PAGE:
ISSN (Print) - 0012-9976 | ISSN (Online) - 2349-8846

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What Is at Stake

There are major issues at stake in the Rio+20 Summit on Sustainable Development to be held on 20-22 June. Yet governments of developing countries have not given adequate importance to the run-up to the conference. As has happened in the climate change negotiations, the outcome draft now under negotiation shows a concerted move to rewrite the terms of global environmental governance. There is an attempt to push through the decidedly narrow and environmentally defi ned “green economy” and there are moves to dilute the importance of development for poverty eradication. Backed by an arsenal of research on environmental economics, the North is out to set a policy agenda that the South is fi nding it diffi cult to catch up with.

In contrast to the enormous interest in climate negotiations, the forthcoming United Nations Conference on Sustainable Development to be held at Rio de Janeiro has thus far evoked much less comment in India and indeed globally. This is unfortunate, since Rio+20 (as it is commonly known) marks an important milestone in the evolution of global environmental governance with serious implications particularly for developing countries. A large number of heads of state and government are to attend the summit (20-22 June), including Prime Minister Manmohan Singh, and all his colleagues from the BRICS (Brazil, Russia, India, China and South Africa) group. While at this point it appears that President Barack Obama of the United States and Prime Minister David Cameron of the United Kingdom may not be present at Rio, this may well change, raising the stakes at the 20th anniversary of the original Earth Summit.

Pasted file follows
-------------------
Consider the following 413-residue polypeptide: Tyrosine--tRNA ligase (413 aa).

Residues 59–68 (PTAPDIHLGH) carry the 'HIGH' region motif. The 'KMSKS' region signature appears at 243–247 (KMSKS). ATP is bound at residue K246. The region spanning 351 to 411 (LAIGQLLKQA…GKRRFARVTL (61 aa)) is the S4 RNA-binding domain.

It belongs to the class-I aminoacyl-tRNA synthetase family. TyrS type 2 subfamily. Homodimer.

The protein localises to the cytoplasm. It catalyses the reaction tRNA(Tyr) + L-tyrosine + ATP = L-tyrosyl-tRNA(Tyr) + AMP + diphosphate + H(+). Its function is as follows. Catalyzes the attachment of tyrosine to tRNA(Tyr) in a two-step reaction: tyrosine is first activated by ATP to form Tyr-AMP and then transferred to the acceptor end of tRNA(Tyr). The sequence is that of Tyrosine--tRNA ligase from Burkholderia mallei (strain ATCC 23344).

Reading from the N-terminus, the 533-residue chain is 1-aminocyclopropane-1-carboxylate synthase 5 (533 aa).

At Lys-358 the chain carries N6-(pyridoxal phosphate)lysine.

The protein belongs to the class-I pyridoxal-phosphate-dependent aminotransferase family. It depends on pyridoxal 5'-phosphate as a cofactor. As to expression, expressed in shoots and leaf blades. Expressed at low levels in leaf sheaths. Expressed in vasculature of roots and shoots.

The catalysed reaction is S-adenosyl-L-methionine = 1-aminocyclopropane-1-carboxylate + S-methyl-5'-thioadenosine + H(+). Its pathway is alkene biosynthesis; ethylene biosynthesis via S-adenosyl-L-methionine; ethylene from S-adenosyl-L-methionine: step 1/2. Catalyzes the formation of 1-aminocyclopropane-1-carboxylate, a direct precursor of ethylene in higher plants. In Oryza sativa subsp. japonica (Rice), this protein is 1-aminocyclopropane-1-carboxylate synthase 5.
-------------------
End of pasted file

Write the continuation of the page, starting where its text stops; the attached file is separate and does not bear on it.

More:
For India, in particular, Rio+20 is likely to develop into another test, much along the lines of what transpired at Durban in the climate negotiations. The divisions that have emerged in the so-called “informal informal” consultations on the draft of the main outcome document of Rio+20 (the “zero draft” as it is referred to) have many similarities with those seen in the United Nations Framework Convention on Climate Change (UNFCCC) process and in particular at the 2011 Conference of Parties (COP 17) meeting at Durban. While formally the two sets of negotiations are independent, it is obvious that the developments at Rio would have a major impact on the progress of the climate negotiations.

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